Big words claim too much attention (Joubert).
In high school, a Freshman English teacher whom I remember mostly for her protruding teeth and slightly sardonic teaching mode, talked frequently about little words and big words, placing a pseudo-monetary value upon them: one-dollar words, five, then twenty, up maybe to fifty-dollar words.
I wanted, I recall, to know them all, ordinary to obscure, simple to elegant. But I hated using a too-big word when a cheaper one would do as well. A question of who I am, of audience, of a too-cheap impression, a trying to take on a mantle of faked elegance, where ordinary seemed more genuine? A friend, I remember, now a physician-professor at an important university, used the highest priced word he could find to do the job. I felt jolted, cheated, trying to make something appear better than it was, the words overtaking the content, the form calling loudly: “Here I am!”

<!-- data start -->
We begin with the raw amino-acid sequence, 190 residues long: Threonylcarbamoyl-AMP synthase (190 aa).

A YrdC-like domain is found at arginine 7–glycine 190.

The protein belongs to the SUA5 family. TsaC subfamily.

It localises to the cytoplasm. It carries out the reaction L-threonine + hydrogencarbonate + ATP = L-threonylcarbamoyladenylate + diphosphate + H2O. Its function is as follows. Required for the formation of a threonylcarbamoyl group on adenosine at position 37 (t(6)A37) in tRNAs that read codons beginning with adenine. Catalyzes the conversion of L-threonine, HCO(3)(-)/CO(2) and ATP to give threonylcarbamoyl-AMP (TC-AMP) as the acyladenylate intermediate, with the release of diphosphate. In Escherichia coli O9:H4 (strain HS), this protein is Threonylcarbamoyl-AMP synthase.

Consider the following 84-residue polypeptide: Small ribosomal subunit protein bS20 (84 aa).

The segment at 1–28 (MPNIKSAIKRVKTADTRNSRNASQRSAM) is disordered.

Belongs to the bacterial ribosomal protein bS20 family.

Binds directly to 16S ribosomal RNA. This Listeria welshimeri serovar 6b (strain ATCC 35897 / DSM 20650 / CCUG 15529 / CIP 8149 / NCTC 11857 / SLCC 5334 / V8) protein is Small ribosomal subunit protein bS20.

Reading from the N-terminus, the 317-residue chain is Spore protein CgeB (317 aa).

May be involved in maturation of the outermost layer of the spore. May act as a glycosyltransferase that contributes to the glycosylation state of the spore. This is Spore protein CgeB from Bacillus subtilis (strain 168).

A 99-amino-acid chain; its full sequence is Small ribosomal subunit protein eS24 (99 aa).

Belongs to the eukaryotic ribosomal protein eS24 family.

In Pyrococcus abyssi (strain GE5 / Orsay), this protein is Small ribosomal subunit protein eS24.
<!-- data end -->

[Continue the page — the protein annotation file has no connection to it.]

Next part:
I, who have spent much time with words: translating, writing, reading Thesaurus’ entries moving from one skein to others, want the words to do the job, to work, to attract, to scream even when screaming is useful – or necessary. But too big words proclaim themselves, stand out, want to be re-read, repeated, to grow…
Big words: claim too much attention.